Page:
Morningstar Investment Research reports despite headwinds from the payroll tax-cut expiration, the sky isn't falling on consumer spending, and these firms look undervalued.
Wal-Mart Stores (WMT), and consumer spending, has been in the spotlight the last few weeks. Earlier this month, Bloomberg News published internal emails from the retail giant which described early February sales as a "total disaster." And Wal-Mart's earnings released this week seem to confirm that the firm's core customers are under a fair amount of pressure at the moment. Morningstar's Michael Keara thinks the biggest culprit is the expiration of the payroll tax cut at the beginning of this year that is hitting lower - and fixed-income households the hardest. Is this a sign that consumer spending is about to be hit and that consumer cyclical stocks as whole look unattractive? We think not.
As Morningstar economist Bob Johnson has pointed out, some of Wal-Mart's short-term issues are idiosyncratic and the firm's anemic forecast is likely not the canary in the coal mine of consumer spending. Looking at the broader retail landscape, Johnson sees a murky picture, but one that appears to show the consumer soldiering on. Yes, the payroll tax increase, high gas prices, and delayed tax refunds are headwinds, but other factors, such as increased minimum wages in some states and higher Social Security payments, are helping mitigate the pain. To be sure, the consumer may very well come under increased pressure in the months to come, but the sky does not appear to be falling.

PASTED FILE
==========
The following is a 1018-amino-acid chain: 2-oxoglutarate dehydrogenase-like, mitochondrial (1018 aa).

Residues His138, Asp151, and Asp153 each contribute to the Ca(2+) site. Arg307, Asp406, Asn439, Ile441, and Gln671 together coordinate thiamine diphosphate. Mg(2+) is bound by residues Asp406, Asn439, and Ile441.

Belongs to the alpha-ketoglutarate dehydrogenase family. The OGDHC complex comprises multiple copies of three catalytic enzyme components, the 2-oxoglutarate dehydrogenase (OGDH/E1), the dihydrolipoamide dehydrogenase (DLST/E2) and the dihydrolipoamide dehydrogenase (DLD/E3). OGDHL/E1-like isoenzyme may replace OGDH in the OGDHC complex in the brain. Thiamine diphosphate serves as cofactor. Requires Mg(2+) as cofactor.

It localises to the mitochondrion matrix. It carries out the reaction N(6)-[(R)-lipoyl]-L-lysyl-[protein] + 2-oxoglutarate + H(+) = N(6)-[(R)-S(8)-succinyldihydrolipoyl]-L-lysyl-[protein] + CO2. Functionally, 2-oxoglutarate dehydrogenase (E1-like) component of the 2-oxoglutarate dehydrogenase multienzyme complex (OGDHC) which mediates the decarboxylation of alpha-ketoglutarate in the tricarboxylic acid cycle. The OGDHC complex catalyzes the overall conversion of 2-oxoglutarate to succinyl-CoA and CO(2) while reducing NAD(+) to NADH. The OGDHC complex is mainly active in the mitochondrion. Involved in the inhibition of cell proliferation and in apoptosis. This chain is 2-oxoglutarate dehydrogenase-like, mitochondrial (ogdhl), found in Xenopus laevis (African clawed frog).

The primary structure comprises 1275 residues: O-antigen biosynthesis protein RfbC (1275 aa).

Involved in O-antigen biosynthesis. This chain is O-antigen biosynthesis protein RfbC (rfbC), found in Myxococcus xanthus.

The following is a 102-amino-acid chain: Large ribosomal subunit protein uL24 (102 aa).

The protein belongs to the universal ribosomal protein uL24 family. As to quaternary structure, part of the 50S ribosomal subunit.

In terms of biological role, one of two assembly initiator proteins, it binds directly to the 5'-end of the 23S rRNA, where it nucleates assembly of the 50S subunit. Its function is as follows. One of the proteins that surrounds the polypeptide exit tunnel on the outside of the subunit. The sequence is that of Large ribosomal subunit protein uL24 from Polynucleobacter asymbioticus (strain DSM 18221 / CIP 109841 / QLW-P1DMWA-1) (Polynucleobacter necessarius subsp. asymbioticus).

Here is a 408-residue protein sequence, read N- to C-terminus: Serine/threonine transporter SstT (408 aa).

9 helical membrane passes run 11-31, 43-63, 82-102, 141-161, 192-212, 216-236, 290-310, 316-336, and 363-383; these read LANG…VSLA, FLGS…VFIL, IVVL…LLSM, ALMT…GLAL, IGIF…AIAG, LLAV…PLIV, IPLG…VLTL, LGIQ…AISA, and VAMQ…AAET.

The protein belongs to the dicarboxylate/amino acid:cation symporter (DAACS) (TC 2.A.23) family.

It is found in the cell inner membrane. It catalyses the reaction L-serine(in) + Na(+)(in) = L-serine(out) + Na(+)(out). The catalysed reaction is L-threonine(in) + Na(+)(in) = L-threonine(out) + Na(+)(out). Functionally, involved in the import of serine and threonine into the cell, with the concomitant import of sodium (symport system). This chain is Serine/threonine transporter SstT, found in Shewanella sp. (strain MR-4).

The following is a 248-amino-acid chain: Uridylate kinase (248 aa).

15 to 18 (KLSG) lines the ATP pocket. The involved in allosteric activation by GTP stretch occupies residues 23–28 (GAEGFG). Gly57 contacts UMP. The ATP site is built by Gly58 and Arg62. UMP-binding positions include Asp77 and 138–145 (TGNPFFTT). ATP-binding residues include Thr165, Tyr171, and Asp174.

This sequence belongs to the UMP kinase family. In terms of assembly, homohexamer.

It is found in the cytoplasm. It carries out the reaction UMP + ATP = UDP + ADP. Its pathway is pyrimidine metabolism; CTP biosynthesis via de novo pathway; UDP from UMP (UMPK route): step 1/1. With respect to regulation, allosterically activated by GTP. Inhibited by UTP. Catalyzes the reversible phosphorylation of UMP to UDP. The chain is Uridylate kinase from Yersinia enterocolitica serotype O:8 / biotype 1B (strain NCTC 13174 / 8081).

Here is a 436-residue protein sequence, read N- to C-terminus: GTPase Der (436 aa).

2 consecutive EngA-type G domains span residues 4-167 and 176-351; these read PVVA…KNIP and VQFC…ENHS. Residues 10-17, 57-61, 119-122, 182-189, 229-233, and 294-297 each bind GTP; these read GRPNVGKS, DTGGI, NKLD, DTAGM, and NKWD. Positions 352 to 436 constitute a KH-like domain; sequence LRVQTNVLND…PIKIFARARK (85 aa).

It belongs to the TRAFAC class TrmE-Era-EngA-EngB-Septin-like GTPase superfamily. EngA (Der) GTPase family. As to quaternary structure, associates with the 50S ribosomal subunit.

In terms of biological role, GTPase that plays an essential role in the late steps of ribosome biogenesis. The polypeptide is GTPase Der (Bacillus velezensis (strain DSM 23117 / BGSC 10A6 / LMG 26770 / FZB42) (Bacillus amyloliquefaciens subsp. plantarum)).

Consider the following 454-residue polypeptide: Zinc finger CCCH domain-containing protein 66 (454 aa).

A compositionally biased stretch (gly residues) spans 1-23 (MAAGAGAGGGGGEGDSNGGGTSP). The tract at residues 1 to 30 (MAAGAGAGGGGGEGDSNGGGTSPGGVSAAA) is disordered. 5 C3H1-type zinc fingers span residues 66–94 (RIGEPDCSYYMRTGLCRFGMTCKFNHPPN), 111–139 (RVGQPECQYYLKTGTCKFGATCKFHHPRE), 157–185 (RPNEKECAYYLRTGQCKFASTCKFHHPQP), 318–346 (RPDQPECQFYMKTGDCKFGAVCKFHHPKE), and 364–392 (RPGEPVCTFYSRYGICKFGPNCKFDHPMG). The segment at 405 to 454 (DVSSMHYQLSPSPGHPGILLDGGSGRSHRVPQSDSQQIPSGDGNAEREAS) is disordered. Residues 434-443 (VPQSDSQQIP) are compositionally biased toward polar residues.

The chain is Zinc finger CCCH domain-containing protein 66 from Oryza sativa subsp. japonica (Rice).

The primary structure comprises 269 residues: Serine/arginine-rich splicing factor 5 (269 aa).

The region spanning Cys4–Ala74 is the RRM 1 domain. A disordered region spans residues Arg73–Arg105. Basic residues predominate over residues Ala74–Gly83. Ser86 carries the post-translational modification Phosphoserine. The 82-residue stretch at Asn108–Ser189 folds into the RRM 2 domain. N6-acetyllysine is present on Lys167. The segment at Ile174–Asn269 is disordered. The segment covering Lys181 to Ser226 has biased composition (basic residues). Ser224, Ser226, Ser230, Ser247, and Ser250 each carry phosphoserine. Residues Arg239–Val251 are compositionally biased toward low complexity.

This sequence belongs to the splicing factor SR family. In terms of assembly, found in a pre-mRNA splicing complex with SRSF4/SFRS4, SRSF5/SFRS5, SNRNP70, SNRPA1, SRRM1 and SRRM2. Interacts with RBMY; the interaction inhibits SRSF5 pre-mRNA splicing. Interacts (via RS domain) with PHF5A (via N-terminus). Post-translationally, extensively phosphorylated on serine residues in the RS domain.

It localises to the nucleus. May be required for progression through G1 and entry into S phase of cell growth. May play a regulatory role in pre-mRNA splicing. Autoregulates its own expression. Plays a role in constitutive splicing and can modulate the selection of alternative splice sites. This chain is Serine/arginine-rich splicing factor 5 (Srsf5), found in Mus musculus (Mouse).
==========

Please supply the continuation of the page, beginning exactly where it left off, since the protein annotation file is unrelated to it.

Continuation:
Against this consumer-spending backdrop, are there any values in the consumer cyclical sector? On the whole, the sector looks fairly valued today. The median price/fair value ratio is 1.04 compared with the median of 1.00 for the market as a whole. But there are still a number of values, particularly among the automakers and auto-parts suppliers. To find these values, we used Morningstar's
General Motors (GM)
We think GM's car models are of the best quality and design in decades. The company is already a leader in truck models, so a competitive lineup in all segments, combined with a much smaller cost base, leads us to think that GM will be printing money as vehicle demand recovers. We think GM's earnings potential is excellent because it finally has a healthy North American unit and can focus its U.S. marketing efforts on just four brands instead of eight. Dramatically better pricing has helped GM to be profitable at volume levels that would have meant billions in losses a few years ago.
Weight Watchers International (WTW)
Weight Watchers has a reputable and differentiated product in an industry that is rife with false claims. The company benefits from a wide economic moat because we believe it would be extremely difficult for a competitor to replicate the brand recognition, comprehensive weight management approach, and sizable meeting infrastructure to compete with Weight Watchers in a significant way.
Kohl's has had great success with its conveniently located stores that cater to consumers in search of brand-name goods at value prices. Although the department store retailer was not immune to the slowdown in consumer spending during the recession of 2009, we think it has gained share as smaller competitors have been forced to close their doors and as consumers seek the convenience of Kohl's off-mall locations. We think Kohl's strong balance sheet, assortment of brands, and hard-to-replicate cost structure will enable it to outperform peers during the 10 years of our forecast period. Recently, the company has been able to hold gross margins and sales even as prices increased, suggesting some pricing power.